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Child Orthopedics
Spine - Cervical
Spine - Lumbar
Spine - Thoracic

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I have been told the inside edge of my right knee is wearing out faster than the rest of the knee. I'm probably headed for some severe arthritis and would like to head it off at the pass, so-to-speak. What are my options here?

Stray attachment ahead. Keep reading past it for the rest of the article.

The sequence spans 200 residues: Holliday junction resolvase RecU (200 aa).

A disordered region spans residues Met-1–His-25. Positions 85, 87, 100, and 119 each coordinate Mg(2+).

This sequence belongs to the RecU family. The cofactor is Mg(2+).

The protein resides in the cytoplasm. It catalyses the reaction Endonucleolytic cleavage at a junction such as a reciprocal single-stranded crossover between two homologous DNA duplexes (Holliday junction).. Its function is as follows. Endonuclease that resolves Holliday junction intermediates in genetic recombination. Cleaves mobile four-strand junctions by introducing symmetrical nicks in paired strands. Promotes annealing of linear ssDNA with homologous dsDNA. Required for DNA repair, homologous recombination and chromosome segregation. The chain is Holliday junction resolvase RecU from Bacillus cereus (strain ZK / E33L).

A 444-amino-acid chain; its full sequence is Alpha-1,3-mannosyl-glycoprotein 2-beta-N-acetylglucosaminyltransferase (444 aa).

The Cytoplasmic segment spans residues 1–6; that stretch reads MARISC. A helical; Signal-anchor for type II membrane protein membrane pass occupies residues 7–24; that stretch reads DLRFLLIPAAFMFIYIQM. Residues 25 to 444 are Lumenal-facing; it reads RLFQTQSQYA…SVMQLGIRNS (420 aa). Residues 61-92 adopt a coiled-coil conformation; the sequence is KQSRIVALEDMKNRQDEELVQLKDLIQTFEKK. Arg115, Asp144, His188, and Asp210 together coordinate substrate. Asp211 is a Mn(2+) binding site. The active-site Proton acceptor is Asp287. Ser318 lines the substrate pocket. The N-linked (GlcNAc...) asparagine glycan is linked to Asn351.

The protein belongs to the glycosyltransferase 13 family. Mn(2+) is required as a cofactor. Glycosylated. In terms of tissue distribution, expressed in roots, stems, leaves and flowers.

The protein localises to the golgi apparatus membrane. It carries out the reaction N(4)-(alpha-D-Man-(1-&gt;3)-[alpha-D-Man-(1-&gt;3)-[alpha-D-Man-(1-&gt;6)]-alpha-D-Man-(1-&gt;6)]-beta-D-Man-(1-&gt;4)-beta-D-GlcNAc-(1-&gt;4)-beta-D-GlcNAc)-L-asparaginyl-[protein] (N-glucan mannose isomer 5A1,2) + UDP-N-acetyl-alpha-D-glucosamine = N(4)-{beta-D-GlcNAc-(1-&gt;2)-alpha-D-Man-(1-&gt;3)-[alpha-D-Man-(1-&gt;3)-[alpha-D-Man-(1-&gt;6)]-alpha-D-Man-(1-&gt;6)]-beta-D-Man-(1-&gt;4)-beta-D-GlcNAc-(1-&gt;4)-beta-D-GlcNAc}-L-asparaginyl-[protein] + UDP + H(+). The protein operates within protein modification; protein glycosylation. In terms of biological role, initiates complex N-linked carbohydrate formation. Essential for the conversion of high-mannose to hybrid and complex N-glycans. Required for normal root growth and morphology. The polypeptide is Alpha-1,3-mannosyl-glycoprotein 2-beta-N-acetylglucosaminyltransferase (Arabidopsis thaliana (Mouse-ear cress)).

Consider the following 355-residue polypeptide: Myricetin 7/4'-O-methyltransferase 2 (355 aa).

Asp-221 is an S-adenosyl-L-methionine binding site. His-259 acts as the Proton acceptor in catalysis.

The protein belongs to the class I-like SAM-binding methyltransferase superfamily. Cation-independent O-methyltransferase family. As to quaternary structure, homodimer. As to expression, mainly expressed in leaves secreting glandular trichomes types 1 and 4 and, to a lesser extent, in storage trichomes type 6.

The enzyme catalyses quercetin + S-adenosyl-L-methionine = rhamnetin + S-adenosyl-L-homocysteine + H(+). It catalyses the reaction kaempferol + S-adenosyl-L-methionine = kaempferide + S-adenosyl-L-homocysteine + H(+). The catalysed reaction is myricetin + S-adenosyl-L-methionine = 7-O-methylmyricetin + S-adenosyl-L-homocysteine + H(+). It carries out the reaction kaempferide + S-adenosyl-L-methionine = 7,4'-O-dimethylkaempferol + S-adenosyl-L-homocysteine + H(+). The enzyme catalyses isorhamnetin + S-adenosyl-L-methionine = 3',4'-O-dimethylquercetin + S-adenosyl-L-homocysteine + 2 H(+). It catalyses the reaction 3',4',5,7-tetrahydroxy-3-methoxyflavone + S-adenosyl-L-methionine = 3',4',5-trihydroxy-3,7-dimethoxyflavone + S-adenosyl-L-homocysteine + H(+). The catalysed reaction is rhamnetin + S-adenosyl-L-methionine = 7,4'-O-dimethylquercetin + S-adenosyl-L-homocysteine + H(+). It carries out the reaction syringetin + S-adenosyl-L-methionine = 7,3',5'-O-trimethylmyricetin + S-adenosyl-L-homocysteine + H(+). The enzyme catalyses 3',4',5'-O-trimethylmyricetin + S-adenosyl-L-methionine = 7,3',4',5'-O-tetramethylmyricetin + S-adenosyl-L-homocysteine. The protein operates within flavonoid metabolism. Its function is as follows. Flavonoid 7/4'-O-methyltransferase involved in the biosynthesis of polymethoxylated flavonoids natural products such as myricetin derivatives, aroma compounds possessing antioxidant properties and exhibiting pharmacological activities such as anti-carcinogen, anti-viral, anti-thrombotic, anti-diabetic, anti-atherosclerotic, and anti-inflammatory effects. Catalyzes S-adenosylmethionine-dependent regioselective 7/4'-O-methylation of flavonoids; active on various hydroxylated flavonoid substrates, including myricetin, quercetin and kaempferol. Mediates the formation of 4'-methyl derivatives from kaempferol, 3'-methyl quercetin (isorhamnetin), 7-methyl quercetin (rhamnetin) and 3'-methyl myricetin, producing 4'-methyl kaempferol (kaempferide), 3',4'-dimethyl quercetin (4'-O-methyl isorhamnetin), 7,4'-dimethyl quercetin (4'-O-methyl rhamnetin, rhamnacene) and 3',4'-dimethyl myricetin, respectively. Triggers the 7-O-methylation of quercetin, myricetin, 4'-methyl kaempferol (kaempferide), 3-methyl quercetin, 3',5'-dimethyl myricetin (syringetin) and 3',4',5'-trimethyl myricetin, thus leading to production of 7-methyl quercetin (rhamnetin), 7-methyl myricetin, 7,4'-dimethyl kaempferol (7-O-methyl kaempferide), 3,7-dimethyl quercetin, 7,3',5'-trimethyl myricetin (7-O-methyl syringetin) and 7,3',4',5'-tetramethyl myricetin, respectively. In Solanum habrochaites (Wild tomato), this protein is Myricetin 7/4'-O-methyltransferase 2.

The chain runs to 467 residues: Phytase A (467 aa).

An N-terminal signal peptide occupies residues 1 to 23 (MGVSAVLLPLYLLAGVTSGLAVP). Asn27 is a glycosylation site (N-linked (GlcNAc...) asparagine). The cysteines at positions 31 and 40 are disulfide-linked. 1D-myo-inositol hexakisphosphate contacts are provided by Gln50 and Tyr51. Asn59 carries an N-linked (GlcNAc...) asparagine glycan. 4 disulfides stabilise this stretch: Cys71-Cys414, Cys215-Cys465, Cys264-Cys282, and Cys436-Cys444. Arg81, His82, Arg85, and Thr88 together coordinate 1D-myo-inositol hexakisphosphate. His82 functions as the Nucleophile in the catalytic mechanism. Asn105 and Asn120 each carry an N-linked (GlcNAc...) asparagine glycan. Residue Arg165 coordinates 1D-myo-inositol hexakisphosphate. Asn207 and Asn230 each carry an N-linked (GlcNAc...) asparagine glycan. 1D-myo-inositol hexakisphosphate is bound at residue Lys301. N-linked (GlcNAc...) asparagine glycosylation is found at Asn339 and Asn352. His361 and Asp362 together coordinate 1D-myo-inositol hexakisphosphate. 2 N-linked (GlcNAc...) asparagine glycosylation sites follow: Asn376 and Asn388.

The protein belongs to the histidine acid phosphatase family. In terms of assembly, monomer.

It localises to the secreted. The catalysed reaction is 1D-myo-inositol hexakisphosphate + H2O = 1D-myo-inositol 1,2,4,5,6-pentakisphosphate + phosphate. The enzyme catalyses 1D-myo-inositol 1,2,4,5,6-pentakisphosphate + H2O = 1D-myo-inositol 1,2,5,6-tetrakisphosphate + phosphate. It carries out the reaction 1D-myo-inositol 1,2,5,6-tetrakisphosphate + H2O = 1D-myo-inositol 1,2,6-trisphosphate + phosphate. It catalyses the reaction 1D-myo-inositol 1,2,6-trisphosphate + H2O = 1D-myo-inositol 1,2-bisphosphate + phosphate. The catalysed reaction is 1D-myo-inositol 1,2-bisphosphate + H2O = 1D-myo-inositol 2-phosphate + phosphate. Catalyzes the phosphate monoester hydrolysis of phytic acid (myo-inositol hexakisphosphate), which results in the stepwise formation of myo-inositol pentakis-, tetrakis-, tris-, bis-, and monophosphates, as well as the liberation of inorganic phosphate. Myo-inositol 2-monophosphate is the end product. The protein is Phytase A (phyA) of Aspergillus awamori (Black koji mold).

It sounds like you have been diagnosed with a condition called medial compartment osteoarthritis (MCOA). MCOA affects just one side of the joint -- medial refers to the side closest to the other knee. Anyone with chronic knee pain who has been evaluated by an orthopedic surgeon and diagnosed with early stages of degenerative arthritis can begin with conservative (nonoperative) care. Activities can be modified to reduce stress and load on the joint. Weight loss is advised for anyone who is overweight. Physical therapy to improve posture, alignment, motion, and strength is often helpful. Misalignment of the hip, knee, and/or ankle leading to an uneven weight distribution contributes to the development of medial compartment osteoarthritis (MCOA). When the joint is worn down to the end-stages of arthritis, then surgery is often required. Surgery to correct the problem consists of: tibial osteotomy (HTO), unicompartmental knee arthroplasty (UKA), or total knee replacement (TKR). Tibial osteotomy refers to a surgical procedure where the surgeon removes a wedge-shaped piece of bone from one side of the tibia (lower leg bone). The goal of an osteotomy for medial compartment osteoarthritis (MCOA) is to shift the weight off the medial side of the joint. By shifting the weight-bearing load, the medial joint surface gets a break and the tension on the knee ligaments is corrected. Unicompartmental arthroplasty is the replacement of the diseased side of the joint with an implant. The device is much like a total knee replacement but only involves one-half the joint. Of course, a total knee replacement removes the entire joint surface on both sides and replaces it with a metal or ceramic joint. It's best to talk with your orthopedic surgeon to find out what he or she would recommend. Your age, activity level, type of joint involvement, and any alignment issues contributing to this problem can all make a difference as to which treatment approach is best for you.


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